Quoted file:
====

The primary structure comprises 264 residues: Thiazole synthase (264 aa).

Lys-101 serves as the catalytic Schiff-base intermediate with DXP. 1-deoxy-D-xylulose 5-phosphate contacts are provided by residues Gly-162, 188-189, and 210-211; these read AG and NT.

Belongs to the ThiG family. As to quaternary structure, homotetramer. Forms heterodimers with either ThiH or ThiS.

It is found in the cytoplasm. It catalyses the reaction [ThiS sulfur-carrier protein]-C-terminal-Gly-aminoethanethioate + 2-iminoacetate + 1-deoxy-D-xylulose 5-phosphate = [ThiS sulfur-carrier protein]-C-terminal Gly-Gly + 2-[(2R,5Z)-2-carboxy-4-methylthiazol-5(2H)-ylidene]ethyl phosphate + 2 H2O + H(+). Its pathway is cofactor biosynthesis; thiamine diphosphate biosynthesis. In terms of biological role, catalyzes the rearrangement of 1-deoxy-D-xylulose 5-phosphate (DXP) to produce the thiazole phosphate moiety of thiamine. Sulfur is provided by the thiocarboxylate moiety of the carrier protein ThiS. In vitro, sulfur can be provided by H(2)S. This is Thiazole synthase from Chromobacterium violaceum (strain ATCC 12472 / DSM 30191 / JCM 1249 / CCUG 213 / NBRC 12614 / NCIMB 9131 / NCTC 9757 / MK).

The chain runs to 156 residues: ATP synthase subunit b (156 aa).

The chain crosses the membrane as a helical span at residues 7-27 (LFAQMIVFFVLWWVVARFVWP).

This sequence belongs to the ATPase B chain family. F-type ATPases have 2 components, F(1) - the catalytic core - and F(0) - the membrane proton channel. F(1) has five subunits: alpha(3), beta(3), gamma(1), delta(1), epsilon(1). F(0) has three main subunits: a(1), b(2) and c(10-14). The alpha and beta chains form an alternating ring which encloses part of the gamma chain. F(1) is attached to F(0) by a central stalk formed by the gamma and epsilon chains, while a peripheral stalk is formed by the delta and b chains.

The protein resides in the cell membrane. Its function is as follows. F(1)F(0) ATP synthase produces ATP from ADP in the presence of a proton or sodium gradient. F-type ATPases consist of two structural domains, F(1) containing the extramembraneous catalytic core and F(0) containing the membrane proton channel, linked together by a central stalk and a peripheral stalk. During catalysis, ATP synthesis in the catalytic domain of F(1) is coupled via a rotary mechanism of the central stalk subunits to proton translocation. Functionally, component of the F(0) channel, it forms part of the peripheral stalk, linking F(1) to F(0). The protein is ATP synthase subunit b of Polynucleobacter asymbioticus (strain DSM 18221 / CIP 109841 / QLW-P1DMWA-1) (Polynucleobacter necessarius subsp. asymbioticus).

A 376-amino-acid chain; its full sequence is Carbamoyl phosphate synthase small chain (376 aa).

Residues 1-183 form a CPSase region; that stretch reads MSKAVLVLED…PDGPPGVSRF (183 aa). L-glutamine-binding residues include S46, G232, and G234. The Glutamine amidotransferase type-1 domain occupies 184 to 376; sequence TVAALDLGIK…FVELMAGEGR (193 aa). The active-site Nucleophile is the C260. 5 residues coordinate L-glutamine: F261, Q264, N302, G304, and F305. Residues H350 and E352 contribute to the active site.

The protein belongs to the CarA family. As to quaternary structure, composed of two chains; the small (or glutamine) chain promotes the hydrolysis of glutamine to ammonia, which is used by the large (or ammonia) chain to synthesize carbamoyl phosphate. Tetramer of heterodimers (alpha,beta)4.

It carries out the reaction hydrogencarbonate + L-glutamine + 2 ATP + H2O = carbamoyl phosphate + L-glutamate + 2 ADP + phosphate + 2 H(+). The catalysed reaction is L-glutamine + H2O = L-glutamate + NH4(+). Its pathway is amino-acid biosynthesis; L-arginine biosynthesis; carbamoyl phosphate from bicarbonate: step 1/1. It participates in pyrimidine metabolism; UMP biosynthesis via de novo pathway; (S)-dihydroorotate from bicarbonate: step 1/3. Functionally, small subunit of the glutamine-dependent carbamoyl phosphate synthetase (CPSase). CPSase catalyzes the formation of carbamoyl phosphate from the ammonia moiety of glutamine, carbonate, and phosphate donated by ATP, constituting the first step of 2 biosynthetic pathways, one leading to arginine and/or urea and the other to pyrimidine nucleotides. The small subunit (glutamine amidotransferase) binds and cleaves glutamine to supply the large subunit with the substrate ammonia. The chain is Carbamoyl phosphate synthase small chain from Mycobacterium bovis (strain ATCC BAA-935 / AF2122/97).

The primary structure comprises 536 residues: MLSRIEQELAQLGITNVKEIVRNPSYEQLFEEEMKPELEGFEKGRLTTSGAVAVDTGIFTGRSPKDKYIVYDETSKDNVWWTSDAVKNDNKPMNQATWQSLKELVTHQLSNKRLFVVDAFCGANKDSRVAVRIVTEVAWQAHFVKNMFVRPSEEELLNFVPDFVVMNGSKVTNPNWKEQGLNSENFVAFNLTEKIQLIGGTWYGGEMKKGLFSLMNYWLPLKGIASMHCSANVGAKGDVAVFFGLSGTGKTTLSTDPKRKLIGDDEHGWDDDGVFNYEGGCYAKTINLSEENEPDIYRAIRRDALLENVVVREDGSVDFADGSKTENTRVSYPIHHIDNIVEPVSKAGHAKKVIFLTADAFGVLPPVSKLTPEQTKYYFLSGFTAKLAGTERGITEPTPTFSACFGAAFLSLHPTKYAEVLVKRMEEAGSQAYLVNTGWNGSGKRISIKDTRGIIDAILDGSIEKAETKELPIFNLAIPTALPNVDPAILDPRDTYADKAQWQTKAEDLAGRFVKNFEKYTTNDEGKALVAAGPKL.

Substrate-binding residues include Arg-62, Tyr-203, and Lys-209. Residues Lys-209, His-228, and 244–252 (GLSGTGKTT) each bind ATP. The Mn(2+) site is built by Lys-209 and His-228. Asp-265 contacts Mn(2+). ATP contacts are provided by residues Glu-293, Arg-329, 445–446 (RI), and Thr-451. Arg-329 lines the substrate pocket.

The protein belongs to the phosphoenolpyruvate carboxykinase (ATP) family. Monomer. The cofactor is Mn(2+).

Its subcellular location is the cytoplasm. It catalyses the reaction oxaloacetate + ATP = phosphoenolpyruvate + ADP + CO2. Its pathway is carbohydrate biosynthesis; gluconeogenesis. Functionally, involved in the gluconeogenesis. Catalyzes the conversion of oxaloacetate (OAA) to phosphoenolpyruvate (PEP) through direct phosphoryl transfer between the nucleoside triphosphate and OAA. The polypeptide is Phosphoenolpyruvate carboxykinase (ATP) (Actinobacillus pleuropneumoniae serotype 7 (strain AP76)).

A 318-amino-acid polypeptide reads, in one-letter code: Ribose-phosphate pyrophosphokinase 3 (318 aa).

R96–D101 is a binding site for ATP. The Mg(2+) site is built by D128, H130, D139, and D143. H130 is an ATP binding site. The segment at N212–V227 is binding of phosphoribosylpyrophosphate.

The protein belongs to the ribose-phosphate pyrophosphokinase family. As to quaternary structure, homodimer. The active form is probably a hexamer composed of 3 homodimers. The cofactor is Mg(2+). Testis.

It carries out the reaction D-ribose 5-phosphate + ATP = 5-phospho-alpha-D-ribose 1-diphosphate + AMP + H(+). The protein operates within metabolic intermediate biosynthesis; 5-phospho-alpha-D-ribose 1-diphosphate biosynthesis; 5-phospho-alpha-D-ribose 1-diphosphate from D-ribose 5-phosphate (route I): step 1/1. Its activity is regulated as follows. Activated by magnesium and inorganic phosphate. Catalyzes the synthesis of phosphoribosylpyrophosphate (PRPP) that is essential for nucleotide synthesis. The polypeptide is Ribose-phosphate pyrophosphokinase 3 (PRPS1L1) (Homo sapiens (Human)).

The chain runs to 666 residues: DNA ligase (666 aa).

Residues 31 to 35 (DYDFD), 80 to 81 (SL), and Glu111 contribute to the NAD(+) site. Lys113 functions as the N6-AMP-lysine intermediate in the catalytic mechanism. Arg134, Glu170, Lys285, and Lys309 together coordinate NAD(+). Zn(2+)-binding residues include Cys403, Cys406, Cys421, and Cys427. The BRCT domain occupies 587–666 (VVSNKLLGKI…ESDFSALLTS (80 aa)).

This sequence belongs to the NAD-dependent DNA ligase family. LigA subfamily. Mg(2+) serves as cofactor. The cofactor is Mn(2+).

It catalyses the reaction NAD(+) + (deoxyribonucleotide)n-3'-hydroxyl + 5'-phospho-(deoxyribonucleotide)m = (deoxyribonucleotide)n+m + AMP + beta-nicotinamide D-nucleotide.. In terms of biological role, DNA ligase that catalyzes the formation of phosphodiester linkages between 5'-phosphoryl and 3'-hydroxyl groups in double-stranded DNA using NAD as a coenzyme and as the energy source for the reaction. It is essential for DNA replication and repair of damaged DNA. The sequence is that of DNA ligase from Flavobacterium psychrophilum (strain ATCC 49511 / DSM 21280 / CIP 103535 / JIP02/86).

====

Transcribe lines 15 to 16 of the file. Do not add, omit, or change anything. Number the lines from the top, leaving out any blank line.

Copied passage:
The protein belongs to the phosphoenolpyruvate carboxykinase (ATP) family. Monomer. The cofactor is Mn(2+).

Its subcellular location is the cytoplasm. It catalyses the reaction oxaloacetate + ATP = phosphoenolpyruvate + ADP + CO2. Its pathway is carbohydrate biosynthesis; gluconeogenesis. Functionally, involved in the gluconeogenesis. Catalyzes the conversion of oxaloacetate (OAA) to phosphoenolpyruvate (PEP) through direct phosphoryl transfer between the nucleoside triphosphate and OAA. The polypeptide is Phosphoenolpyruvate carboxykinase (ATP) (Actinobacillus pleuropneumoniae serotype 7 (strain AP76)).